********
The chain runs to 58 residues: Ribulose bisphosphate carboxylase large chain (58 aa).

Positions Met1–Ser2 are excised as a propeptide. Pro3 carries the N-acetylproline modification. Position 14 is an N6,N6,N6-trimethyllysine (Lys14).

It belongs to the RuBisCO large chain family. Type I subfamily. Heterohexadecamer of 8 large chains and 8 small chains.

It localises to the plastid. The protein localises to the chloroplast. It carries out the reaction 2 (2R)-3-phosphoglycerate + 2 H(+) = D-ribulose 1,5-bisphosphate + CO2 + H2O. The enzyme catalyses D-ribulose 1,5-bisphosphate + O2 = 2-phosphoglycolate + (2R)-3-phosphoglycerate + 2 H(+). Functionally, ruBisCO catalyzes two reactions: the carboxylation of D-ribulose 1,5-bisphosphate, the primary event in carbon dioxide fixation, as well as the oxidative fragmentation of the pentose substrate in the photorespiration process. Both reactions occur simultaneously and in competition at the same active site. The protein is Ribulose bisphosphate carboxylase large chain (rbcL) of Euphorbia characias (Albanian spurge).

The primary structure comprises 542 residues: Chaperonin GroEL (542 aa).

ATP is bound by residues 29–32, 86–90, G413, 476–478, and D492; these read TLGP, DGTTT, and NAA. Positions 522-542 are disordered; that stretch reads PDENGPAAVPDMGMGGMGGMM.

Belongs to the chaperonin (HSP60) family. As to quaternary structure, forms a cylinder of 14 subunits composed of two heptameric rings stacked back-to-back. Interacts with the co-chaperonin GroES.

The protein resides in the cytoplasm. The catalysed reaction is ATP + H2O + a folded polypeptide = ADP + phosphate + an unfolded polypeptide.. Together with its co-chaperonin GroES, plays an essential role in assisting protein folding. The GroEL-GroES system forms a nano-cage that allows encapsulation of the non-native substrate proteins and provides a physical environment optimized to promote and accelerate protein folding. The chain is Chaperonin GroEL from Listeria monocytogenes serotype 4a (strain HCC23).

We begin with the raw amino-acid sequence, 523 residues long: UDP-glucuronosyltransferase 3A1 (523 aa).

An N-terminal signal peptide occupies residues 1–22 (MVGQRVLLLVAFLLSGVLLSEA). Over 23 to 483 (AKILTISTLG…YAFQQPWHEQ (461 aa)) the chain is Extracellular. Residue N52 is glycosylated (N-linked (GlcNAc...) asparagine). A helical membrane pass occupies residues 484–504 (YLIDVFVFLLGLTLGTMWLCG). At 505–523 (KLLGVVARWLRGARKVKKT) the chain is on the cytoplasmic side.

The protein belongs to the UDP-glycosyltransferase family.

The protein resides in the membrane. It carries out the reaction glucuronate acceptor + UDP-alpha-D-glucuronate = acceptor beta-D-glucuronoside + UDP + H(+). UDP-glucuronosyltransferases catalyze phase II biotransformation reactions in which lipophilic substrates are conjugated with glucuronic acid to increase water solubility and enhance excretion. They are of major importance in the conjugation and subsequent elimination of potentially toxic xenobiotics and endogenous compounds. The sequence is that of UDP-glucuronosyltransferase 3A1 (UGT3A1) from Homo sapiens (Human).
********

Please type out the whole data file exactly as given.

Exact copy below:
The chain runs to 58 residues: Ribulose bisphosphate carboxylase large chain (58 aa).

Positions Met1–Ser2 are excised as a propeptide. Pro3 carries the N-acetylproline modification. Position 14 is an N6,N6,N6-trimethyllysine (Lys14).

It belongs to the RuBisCO large chain family. Type I subfamily. Heterohexadecamer of 8 large chains and 8 small chains.

It localises to the plastid. The protein localises to the chloroplast. It carries out the reaction 2 (2R)-3-phosphoglycerate + 2 H(+) = D-ribulose 1,5-bisphosphate + CO2 + H2O. The enzyme catalyses D-ribulose 1,5-bisphosphate + O2 = 2-phosphoglycolate + (2R)-3-phosphoglycerate + 2 H(+). Functionally, ruBisCO catalyzes two reactions: the carboxylation of D-ribulose 1,5-bisphosphate, the primary event in carbon dioxide fixation, as well as the oxidative fragmentation of the pentose substrate in the photorespiration process. Both reactions occur simultaneously and in competition at the same active site. The protein is Ribulose bisphosphate carboxylase large chain (rbcL) of Euphorbia characias (Albanian spurge).

The primary structure comprises 542 residues: Chaperonin GroEL (542 aa).

ATP is bound by residues 29–32, 86–90, G413, 476–478, and D492; these read TLGP, DGTTT, and NAA. Positions 522-542 are disordered; that stretch reads PDENGPAAVPDMGMGGMGGMM.

Belongs to the chaperonin (HSP60) family. As to quaternary structure, forms a cylinder of 14 subunits composed of two heptameric rings stacked back-to-back. Interacts with the co-chaperonin GroES.

The protein resides in the cytoplasm. The catalysed reaction is ATP + H2O + a folded polypeptide = ADP + phosphate + an unfolded polypeptide.. Together with its co-chaperonin GroES, plays an essential role in assisting protein folding. The GroEL-GroES system forms a nano-cage that allows encapsulation of the non-native substrate proteins and provides a physical environment optimized to promote and accelerate protein folding. The chain is Chaperonin GroEL from Listeria monocytogenes serotype 4a (strain HCC23).

We begin with the raw amino-acid sequence, 523 residues long: UDP-glucuronosyltransferase 3A1 (523 aa).

An N-terminal signal peptide occupies residues 1–22 (MVGQRVLLLVAFLLSGVLLSEA). Over 23 to 483 (AKILTISTLG…YAFQQPWHEQ (461 aa)) the chain is Extracellular. Residue N52 is glycosylated (N-linked (GlcNAc...) asparagine). A helical membrane pass occupies residues 484–504 (YLIDVFVFLLGLTLGTMWLCG). At 505–523 (KLLGVVARWLRGARKVKKT) the chain is on the cytoplasmic side.

The protein belongs to the UDP-glycosyltransferase family.

The protein resides in the membrane. It carries out the reaction glucuronate acceptor + UDP-alpha-D-glucuronate = acceptor beta-D-glucuronoside + UDP + H(+). UDP-glucuronosyltransferases catalyze phase II biotransformation reactions in which lipophilic substrates are conjugated with glucuronic acid to increase water solubility and enhance excretion. They are of major importance in the conjugation and subsequent elimination of potentially toxic xenobiotics and endogenous compounds. The sequence is that of UDP-glucuronosyltransferase 3A1 (UGT3A1) from Homo sapiens (Human).